Iyasus most lasting achievement, was the Church of Debra Berhan Selassie, the Light of the Trinity, which stands, surrounded by a high wall, on raised ground to the north-west of the city and continues to be in regular use. A plain, thatched, rectangular structure on the outside, the interior of Debra Berhan Selassie is marvelously painted with a great many scenes from religious history. The spaces between the beams of the ceiling contain the brilliant wide-eyed images of more than eighty angels faces - all different, with their own character and expressions. The north wall, in which is the holy of holies, is dominated by a depiction of the Trinity above the crucifixion. The theme of the south wall is St Mary; that of the east wall the life of Jesus. The west wall shows important saints, with St George in red-and-gold on a prancing white horse.


Not long after completing this remarkable and impressive work, Iyasu went into deep depression when his favorite concubine died. He abandoned affairs of state and his son, Tekla Haimanot, responded by declaring himself Emperor. Shortly afterwards, in 1706, his father was assassinated on his orders.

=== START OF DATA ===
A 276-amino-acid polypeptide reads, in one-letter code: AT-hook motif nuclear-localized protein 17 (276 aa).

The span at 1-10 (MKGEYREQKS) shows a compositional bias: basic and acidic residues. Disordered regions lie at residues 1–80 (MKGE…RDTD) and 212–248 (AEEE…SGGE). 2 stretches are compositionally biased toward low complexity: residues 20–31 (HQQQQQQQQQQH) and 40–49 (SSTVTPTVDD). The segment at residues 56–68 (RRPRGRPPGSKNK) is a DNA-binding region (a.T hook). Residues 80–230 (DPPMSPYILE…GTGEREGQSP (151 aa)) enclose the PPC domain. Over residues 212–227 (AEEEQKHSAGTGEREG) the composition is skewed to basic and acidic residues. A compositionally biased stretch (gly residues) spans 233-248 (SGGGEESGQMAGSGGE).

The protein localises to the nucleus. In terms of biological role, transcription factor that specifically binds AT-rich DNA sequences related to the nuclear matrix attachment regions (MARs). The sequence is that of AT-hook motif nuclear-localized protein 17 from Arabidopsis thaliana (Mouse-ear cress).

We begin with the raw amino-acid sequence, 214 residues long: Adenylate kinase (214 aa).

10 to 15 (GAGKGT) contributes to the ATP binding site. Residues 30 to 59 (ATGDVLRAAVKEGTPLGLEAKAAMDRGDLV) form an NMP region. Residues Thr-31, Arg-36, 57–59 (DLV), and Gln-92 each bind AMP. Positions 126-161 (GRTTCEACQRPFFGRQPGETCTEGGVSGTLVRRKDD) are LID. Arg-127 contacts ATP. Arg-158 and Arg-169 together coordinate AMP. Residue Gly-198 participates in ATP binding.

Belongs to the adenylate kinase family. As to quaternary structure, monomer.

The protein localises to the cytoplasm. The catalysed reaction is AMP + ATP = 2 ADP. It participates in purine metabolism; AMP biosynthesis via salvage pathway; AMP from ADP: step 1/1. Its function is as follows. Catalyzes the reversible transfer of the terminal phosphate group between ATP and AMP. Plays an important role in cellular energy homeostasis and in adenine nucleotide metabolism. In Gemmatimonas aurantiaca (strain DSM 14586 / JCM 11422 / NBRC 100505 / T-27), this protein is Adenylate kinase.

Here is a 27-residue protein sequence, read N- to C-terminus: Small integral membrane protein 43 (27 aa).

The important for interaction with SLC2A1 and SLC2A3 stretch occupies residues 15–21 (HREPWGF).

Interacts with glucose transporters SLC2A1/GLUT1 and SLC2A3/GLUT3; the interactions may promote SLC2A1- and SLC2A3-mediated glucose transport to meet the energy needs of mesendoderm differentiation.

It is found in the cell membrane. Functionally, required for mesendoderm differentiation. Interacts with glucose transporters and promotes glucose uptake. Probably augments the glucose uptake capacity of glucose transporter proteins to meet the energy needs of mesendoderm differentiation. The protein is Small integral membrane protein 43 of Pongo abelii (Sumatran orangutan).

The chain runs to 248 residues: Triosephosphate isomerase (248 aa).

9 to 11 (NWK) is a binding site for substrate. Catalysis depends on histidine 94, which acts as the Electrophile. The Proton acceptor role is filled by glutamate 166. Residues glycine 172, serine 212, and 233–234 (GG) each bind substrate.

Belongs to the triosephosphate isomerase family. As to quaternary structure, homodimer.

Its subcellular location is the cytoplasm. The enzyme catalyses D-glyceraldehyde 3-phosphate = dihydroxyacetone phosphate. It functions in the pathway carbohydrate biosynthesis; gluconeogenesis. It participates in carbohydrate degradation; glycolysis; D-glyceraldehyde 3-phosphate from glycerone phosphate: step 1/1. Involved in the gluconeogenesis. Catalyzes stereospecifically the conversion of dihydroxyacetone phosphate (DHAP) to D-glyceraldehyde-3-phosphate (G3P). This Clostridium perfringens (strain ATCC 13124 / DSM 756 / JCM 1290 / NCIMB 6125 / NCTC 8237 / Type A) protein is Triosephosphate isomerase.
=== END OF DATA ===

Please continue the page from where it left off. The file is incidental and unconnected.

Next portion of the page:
In turn, Tekla Haimanot was murdered. His successor was also forcibly deposed and the next monarch was poisoned. The brutalities came to an end with Emperor Bakaffa who left two fine castles - one attributed directly to him and one to his consort, the Empress Mentewab.

Bakaffas successor, Iyasu II, is regarded by most historians as the last of the Gondar Emperors to rule with full authority. During his reign, work began on a whole range of new buildings outside the main palace compound. The monarch also developed the hills north-west of the city center known as Kweskwam - after the home of the Virgin Mary. Most buildings there are in ruins today, including the largest - a square, three-storey castle with a flat roof and crenellated walls embellished with a series of bas-reliefs of various Ethiopian animals.

After Iyasu II in the mid-1700s, the realm sank into increasing chaos with regular coups d,etat and the rise of a rebellious nobility who became dominant in Ethiopian national life.

The story of Gondar, however, amounts to a great deal more than the annals of the monarchs who ruled there or chronicles of their rivalries and intrigues.